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Do the pigmented spots on the egg make the shell stronger?

Submitted by Looduskalender EN on Fri, 13.05.2016 - 10:11

Text and photos  Marko Mägimarko.magi@ut.ee

Translation Liis

Great tit eggs  

Most tits have already finished their egg-laying. The females sit in the nests, adjust the eggs every now and then and wait for the chicks to hatch. There is not long time left until the first tit chicks appear. On observing the incubation in the nest camera it is possible to see how active a process it is – it is not just sitting in one place but an active ”trampling” procedure which the egg shells bravely have to withstand..

Brood patch – what is it?

Submitted by Looduskalender EN on Fri, 13.05.2016 - 10:01

Text  Margus Ots, coordinator of Great Tit Year

Translation Liis

Looking at an incubating great tit in the webcam the question might come up – how can it incubate the eggs through the fluffy plumage? Feathers have a very poor heat transmission capacity after all. To make the body heat reach to the eggs the feathers of the female great tit on the abdomen drop off, and a skin area without plumage is created – the brood patch.  So during the brooding period the eggs come into contact with the skin of the abdomen  that is rich in blood vessels and the heat  needed for the development of the chicks reaches the eggs.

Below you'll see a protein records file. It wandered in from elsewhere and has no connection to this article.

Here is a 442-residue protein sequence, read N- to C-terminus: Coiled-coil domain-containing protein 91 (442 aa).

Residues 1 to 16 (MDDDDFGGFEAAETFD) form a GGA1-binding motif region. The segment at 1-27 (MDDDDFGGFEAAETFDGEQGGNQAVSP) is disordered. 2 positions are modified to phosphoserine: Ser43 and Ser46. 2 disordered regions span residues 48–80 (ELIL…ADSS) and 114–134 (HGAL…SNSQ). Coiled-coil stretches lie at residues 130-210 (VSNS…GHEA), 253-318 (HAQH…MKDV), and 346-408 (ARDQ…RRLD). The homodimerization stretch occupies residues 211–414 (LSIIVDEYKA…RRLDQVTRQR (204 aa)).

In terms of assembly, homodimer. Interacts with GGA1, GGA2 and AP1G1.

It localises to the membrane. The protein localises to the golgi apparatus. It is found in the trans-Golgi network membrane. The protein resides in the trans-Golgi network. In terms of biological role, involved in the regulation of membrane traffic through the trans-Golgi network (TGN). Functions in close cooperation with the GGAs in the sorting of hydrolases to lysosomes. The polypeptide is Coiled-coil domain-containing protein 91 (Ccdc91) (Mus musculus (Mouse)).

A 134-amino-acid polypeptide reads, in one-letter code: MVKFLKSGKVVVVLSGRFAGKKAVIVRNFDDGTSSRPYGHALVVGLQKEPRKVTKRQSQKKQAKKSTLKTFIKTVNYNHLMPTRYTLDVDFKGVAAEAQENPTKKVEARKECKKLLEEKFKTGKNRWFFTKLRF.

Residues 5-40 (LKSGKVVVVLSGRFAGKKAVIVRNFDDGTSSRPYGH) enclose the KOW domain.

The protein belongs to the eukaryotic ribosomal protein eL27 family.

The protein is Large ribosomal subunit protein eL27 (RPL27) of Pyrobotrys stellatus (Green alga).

VIDEO: Forest camera starts soon!

Submitted by Looduskalender EN on Thu, 05.05.2016 - 09:56

Video and trail camera records Ahto Täpsi

Translation Liis

 

 

Brown bear   Pruunkaru       Ursus arctos

 

At Alutaguse some of the installations have to be replaced but within short we will probably have the camera in working order. The interesting periods of bear life begin in May, but more details about that when the webcam has started working.

Pruunkaru      

Spring has arrived!

Submitted by Looduskalender EN on Wed, 04.05.2016 - 18:36

Photos Arne Ader

Translation Liis

Vaher õitseb

Maple flowering

 

Maple; Norway maple    Harilik vaher        Acer platanoides

 

The flowering start of maples marks the beginning of proper phenological spring.

A maple in full flower – it is a real sight. On warm and sunny spring days we hear the buzz of bees and other insects from the trees who, oblivious of themselves, gather nectar as well as the greenish pollen necessary for the activities of the organism.

 

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